In the half century since the establishment of Laramie County Community College, the landscape of academics at the college has experienced impressive evolution.
Initially dubbed the Laramie County Community College Vocational and Technical Trade Center, in the beginning LCCC’s primary focus was vocational education.
According to Dave Zwonitzer, former LCCC student and full-time instructor since 1978, “I would guess LCCC would have never been approved by Cheyenne if we didn’t emphasize the tech side of it.” Additionally, Cheyenne’s proximity to the University of Wyoming led to the belief that students interested in a more academic education would prefer to attend UW.
In the fall of 1969, administrators at LCCC were expecting enrollment of between 200-500 students. However, 1,223 students enrolled for that first fall semester, making LCCC the second most attended community college in Wyoming, according to Rosalind Schliske, former mass media instructor/multimedia coordinator at LCCC.
Fast forward fifty years and LCCC is now the highest-attended community college in Wyoming with an annual enrollment of 4,780 students. The first classes offered through LCCC were not college-level classes. In April of 1969, the college offered a high-school equivalency program akin to a G.E.D program. The following month a welding program was established. In July of that year an adult basic education program was offered. Then in August, LCCC began offering an automotive body repair class.
At this point in time, there were no buildings yet comprising the LCCC campus. These initial classes were offered at First United Methodist Church in downtown Cheyenne. According to Schliske, the classroom portion of auto mechanics was taught on the third floor of the church.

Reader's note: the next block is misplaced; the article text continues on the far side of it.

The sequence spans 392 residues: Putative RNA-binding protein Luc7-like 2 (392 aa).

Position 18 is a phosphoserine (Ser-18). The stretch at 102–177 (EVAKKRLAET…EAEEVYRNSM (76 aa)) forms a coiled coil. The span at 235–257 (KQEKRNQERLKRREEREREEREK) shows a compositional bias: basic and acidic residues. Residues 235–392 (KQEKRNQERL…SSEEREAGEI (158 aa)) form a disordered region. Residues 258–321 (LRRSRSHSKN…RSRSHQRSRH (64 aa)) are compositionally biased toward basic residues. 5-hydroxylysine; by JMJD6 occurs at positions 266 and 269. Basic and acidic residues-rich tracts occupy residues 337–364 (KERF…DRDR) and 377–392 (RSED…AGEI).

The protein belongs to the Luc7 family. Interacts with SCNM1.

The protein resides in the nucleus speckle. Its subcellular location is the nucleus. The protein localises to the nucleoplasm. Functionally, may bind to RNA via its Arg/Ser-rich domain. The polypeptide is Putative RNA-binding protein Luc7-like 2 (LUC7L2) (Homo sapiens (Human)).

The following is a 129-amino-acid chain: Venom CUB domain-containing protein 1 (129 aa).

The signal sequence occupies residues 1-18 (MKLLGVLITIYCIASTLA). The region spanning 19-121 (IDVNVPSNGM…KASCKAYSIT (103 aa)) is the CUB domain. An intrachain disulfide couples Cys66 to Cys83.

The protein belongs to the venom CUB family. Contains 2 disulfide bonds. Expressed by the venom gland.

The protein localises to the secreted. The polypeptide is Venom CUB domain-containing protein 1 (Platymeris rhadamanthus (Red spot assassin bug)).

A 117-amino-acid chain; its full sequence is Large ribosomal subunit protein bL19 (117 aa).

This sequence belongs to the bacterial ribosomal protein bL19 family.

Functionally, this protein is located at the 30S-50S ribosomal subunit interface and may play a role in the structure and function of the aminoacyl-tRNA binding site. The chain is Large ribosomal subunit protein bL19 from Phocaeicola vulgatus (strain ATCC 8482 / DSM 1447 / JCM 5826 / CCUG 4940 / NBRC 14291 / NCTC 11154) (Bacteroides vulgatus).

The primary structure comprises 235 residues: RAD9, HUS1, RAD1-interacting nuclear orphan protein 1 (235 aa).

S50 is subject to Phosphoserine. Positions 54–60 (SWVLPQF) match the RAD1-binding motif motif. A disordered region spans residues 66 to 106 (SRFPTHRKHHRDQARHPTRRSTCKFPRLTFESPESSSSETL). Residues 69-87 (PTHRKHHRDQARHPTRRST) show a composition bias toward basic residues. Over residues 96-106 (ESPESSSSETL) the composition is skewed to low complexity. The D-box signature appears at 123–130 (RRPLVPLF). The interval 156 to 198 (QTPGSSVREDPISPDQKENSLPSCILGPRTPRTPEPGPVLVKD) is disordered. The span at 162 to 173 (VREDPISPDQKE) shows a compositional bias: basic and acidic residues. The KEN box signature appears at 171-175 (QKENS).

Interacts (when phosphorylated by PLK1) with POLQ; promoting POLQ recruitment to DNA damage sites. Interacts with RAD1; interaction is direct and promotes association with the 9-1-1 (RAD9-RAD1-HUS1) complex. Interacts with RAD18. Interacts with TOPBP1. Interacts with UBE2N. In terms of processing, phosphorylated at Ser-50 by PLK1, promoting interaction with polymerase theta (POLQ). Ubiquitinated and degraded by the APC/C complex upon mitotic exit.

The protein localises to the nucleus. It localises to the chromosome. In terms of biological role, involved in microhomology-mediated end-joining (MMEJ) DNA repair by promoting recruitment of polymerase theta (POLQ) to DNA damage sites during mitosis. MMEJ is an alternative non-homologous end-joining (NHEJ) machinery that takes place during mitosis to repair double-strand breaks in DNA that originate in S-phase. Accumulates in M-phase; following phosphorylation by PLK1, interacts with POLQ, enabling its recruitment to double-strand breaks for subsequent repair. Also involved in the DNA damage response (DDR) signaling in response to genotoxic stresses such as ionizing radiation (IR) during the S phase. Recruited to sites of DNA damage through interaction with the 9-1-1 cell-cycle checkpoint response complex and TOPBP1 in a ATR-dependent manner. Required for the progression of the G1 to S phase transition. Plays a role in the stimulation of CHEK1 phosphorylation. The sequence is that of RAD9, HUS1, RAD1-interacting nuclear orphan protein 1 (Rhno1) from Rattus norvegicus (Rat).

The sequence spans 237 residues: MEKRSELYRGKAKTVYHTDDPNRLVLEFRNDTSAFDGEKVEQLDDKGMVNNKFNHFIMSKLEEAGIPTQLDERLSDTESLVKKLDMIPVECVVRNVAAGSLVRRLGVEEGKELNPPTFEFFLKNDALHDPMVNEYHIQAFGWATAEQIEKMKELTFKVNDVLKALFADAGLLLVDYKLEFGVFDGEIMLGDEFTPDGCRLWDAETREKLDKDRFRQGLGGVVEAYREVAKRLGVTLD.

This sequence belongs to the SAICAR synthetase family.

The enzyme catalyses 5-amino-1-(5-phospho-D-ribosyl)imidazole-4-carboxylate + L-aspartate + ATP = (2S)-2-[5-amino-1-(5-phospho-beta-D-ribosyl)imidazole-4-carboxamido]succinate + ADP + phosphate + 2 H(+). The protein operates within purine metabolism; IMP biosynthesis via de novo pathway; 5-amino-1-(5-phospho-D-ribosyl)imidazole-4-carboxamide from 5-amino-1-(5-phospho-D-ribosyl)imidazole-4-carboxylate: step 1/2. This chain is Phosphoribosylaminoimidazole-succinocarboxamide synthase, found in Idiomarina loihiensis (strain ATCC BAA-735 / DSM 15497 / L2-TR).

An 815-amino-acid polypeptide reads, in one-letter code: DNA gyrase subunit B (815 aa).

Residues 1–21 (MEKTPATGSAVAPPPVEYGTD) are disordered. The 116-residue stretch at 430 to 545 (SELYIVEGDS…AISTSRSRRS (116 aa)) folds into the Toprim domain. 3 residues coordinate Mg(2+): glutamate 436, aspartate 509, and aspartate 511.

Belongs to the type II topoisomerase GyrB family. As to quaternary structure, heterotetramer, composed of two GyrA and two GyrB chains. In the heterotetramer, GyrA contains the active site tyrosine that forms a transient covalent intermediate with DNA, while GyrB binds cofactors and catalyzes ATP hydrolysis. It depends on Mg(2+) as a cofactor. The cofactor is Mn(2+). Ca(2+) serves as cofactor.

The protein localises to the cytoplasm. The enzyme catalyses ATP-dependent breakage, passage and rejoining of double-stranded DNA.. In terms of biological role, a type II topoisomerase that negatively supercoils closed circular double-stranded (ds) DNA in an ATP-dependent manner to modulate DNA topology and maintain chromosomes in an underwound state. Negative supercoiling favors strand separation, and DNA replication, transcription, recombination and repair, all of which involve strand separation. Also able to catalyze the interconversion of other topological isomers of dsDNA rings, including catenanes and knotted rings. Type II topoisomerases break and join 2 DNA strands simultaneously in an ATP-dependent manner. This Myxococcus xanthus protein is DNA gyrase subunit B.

Schliske said former Dean of Instruction Robert Schliske would say, “We asked our first students in the fall of that year to go to church every day and think college.”
The first three buildings constructed on campus were what are now known as the Administration building, the Training Center, and the Center for Conferences and Institutes . The vocational courses were offered on the east side and academic courses on the west side of the campus.
“Also on the west side is where the ‘cafeteria’ was, which was a vending machine,” Schliske said.
In 1979, the campus doubled following a bond issue, allowing for a great expansion of academic programs, Schliske said. While many programs have been added in the course of LCCC’s history, some have also been eliminated.
A decade ago, the building and construction trades program was phased out.
“What the students would do is they would actually build a home from the ground up. So they would learn all parts of building a home,” Schliske said. “So it seems odd that we got rid of that one.”
LCCC also used to offer a Food Services program. The program was designed to train people to work in food services. The program had its own kitchen that was located adjacent to the cafeteria’s kitchen. Part of the program included a certificate program for waiters and waitresses. In a section of the cafeteria was a sit-down area where students could order selections from the wait staff trainees. The food services kitchen lab also was used for non-credit cooking offerings.
“I took a Chinese cooking class one fall, that was kind of fun,” Schliske said.
The welding program has come full circle in the last 50 years. Welding was the second program LCCC offered after its establishment. The program was at one point eliminated and in recent years was reintroduced as Welding Technology, according to Schliske.